Now some readers have asked why I am repeating historical posts on Google Plus. On the whole, though, people seem to like having the opportunity to return to poems for which they don’t have time to browse the blogs. These will be a mix of gay-interest and general poems, a few You Tube video-poems thrown in for good measure from time to time, will usually remain on Google + for five days, and be repeated every so often in the hope of catching new readers and keeping regulars.

Now, spring is on its way. Well, hopefully so. Ah, but spring fever easily outlasts spring. Nor does it always play fair with its lovers.  If you ever go on the 'Gay Scene' you’ll know just what I mean. (Not that it's any different on the 'Straight Scene'...it isn't.)

I often write about living among friendly ghosts. Not all ghosts, though, are welcome, especially those hell bent upon reminding us of our mistakes. 

Me, I am but a sheltered flower these days…of the wallflower variety. But… who knows? If being in my late 60s places me in the autumn of my years, perhaps I may yet be in for an Indian summer…


We greeted love on a high,
my heart and I, acting our parts
for beech, sycamore, lark,
nightingale, lured by their call,
choosing to ignore the cuckoo’s
sweet if cocksure yell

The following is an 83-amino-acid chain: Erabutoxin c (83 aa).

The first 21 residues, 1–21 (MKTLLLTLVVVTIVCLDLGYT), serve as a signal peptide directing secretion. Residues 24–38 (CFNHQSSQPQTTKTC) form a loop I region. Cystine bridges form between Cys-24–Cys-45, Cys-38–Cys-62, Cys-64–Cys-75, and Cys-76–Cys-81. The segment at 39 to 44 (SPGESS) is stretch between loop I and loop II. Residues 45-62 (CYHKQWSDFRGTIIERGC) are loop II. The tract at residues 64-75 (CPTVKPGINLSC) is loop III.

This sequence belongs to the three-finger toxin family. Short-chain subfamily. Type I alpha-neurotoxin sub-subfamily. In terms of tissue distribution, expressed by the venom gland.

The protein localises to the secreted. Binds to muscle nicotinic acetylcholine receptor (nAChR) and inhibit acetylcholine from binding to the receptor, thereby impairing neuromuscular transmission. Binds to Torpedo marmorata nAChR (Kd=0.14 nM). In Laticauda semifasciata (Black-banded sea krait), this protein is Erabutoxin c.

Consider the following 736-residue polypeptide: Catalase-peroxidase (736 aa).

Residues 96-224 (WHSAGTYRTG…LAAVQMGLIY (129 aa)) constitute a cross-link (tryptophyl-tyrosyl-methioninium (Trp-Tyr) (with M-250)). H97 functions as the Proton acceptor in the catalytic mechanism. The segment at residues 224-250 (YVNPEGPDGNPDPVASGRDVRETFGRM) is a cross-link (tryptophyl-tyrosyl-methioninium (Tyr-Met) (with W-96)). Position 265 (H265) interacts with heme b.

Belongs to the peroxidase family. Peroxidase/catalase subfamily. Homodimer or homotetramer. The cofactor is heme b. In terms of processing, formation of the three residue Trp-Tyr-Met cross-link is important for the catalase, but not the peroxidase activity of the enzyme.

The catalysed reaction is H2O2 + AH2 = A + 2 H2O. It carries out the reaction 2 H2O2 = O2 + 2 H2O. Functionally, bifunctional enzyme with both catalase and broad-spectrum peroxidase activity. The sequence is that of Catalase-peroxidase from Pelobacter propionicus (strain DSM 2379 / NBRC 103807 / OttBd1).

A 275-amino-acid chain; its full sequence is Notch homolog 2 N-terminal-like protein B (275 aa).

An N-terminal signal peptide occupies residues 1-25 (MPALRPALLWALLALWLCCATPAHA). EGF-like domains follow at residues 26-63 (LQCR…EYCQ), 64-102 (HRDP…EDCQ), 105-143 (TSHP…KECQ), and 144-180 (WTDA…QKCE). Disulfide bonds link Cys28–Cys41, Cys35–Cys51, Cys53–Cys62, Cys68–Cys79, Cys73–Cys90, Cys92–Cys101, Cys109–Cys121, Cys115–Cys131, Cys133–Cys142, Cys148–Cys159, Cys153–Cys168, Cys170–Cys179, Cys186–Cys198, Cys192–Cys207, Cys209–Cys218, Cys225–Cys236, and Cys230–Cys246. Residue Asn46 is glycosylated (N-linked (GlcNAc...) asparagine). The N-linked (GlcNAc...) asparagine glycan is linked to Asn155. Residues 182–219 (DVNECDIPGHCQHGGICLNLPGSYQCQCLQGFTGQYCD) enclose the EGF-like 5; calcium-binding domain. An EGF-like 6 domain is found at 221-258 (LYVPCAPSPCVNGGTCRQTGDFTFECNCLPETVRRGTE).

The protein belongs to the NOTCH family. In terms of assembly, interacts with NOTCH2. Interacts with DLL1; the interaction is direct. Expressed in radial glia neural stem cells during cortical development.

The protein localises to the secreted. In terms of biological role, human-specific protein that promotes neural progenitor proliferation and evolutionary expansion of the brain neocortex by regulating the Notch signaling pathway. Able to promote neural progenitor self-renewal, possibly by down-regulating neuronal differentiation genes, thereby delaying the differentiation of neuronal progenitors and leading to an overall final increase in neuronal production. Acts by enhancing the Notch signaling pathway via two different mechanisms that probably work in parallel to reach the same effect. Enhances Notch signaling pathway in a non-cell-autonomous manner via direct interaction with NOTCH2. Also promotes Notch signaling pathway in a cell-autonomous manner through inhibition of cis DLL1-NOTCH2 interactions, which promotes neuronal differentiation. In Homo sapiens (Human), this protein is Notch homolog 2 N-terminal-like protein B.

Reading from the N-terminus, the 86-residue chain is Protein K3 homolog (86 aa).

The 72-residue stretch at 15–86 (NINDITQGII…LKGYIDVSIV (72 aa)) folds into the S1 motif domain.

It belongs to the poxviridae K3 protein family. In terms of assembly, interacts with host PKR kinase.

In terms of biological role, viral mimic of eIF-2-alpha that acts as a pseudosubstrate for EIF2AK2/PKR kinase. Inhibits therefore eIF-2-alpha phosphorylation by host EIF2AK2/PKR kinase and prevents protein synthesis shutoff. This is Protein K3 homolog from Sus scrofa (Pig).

We found secret beaches,
among the remains of rainbows;
caresses, kisses, promises
wrung to madness, high tides
sweeping us way beyond the salty
shingle of local gossiping

Ah, but we abandoned love
(without thinking) for other thrills,
seduced in crowded places
by winks and grins inviting us
to play cuckoo since all's fair in sex
and war games of the heart

Reunited among ghosts of defeat, 
but much, much, too late...

Copyright R. N. Taber 2002; 2014

[Note: An earlier version of this poem appears in 1st eds. of First Person Plural by R. N. Taber, Assembly Books, 2002; 2nd (revised) e-edition in preparation.] 

Tuesday, 4 March 2014

G-A-Y, A Feeling for Spring

There is something about spring that seems to bring out the best in even the worst people. I well recall one spring a work colleague (closet homophobe) conceded to me that ‘Well, maybe you gays aren’t so bad after all…’

True, spring is some way off yet, but it is March, and we can dream, can’t we?

Now, every season is magical in its own way, but there is something so special about spring that any small child with a lively imagination could be forgiven for saying he or she had spotted fairies taking charge of things. Of course, we adults know it was only blossom sailing on a spring breeze. (Well, don’t we…?)


It was a spring to remember;
we saw rainbows every day
in leaves singing peace songs
for lovers, including those of us  
who are gay

It was a spring to remember,
let a sweet-smelling rain
heap nature’s blessings on us,
wash clean the worst stereotypes,
fears and pain

It was a spring to remember,
Pandora’s Box flung wide;
innocence, mating swallows
taking time’s feisty cut and thrust
in their stride

It was a spring to remember,
a fine memory to cherish
as seasons pass, leaves, petals,  
rainbows fade, and fairest things
seem to perish…

Spring, a time to remember,
rainbows for every day
of love’s asking but to be left
in peace where Nature’s banners
flying, bold and gay

Copyright R. N. Taber 2014